1 John 4:7-10
Beloved, let us love one another: for love is of God; and every one that loves is born of God, and knows God.…
There must of necessity be in some quarters today a denial that brotherly love rests upon love to God, because there is not a little denial of the being of God altogether. It is not merely the proposition "God is love" which is contested, but the previous and simpler proposition "God is." I do not, of course, mean that this is quite a new thing; anyhow it is as old as the fourteenth Psalm; but certain occurrences, political and social, and the attitude assumed by some of our scientific men, and the tone of much of our current literature, have tended to give a prominence and practical importance to the denial that "God is," which it had not half a century ago. But there is another tendency of our times which ought to be noted, and it is the tendency to deny that "God is love." The first part of the proposition, we are sometimes told, may be accepted if you think it worth asserting: if you like to explain the order of the physical universe by the hypothesis of what you, call God, there is no harm in it, any more than making the hypothesis of an elastic medium pervading space, or of an electric fluid, or anything else which is hypothetical: but the moment you attribute purpose, and will, and love, and the exercise of moral government to this hypothetical God, then you are told that you fly in the face of modern observation and discovery. You are told, in fact, that the God whom science has revealed is an unbending, invariable, relentless, pitiless law, as different from love as the strokes of a steam engine are from the throbbings of a mother's heart. Now I have no desire to under rate or misrepresent scientific discovery; I do not deny, moreover, that there is much that happens in the world which it is difficult to reconcile with the conception of the overruling providence of a loving Father; anyone who chooses to hold a brief for those who deny that "God is love" will have no difficulty in finding arguments. But I believe the truth that "God is love" to be too genuine to be overthrown by any one of them: I believe it to rest upon grounds deeper, more philosophical, and more scientific, than any of the denials or objections which can be opposed to it. I believe that there is something in the human heart, in the universal nature of man, to which it appeals and to which it cannot appeal in vain. In the New Testament the proposition "God is love" is not an abstract theorem to be proved by the help of axioms and postulates, but it is the condensation in three words of the life of Jesus Christ, our Lord. When I see that weary, wandering Son of man "going about doing good," when I see Him feeding the hungry, healing the sick, when I listen to Him preaching the gospel to the poor, and still more when I see Him nailed to the cross of shame, then I bow my head in humble adoration, and I say, "In very deed and truth, God is love." This demonstration of the love of God has changed the face of the world: many of its most crying evils have ceased; a bright principle of light and love, which was all but unknown in previous ages, has shined upon the earth; men have gone about doing good, so as they never did before: hospitals are common things: we have seen so great a light in Jesus Christ that no other light is able to dazzle us. In the warmth and brightness of this Sun of our souls, we know and are persuaded that directly or indirectly all love comes from Him.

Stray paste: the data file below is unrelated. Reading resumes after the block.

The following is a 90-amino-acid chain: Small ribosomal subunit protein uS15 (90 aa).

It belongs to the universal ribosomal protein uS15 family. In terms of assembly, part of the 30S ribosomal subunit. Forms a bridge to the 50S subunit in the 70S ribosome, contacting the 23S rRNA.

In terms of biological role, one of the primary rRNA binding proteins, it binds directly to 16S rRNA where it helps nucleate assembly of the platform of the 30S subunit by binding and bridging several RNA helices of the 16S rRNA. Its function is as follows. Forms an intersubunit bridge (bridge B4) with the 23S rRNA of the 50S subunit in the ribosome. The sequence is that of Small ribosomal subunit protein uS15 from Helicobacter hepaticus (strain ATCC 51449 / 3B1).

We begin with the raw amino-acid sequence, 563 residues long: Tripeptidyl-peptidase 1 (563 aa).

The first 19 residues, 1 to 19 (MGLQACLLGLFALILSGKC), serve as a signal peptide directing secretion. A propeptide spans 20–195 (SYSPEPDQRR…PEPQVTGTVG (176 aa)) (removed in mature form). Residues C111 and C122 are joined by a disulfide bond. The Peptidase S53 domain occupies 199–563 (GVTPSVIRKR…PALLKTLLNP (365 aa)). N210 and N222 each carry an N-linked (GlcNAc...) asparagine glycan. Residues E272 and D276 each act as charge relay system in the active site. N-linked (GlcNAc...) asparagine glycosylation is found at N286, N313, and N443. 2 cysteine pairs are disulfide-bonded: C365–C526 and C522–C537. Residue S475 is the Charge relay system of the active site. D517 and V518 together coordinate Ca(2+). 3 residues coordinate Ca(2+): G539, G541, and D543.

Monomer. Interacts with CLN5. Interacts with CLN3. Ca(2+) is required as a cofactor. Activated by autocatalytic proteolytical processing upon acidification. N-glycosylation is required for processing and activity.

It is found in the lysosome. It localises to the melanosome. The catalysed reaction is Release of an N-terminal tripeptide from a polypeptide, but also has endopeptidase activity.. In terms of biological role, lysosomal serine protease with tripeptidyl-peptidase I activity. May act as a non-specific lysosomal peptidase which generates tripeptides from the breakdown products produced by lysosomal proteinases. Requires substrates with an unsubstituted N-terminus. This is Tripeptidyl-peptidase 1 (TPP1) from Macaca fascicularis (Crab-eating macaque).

(Bp. Harvey Goodwin.)
Parallel VersesKJV: Beloved, let us love one another: for love is of God; and every one that loveth is born of God, and knoweth God.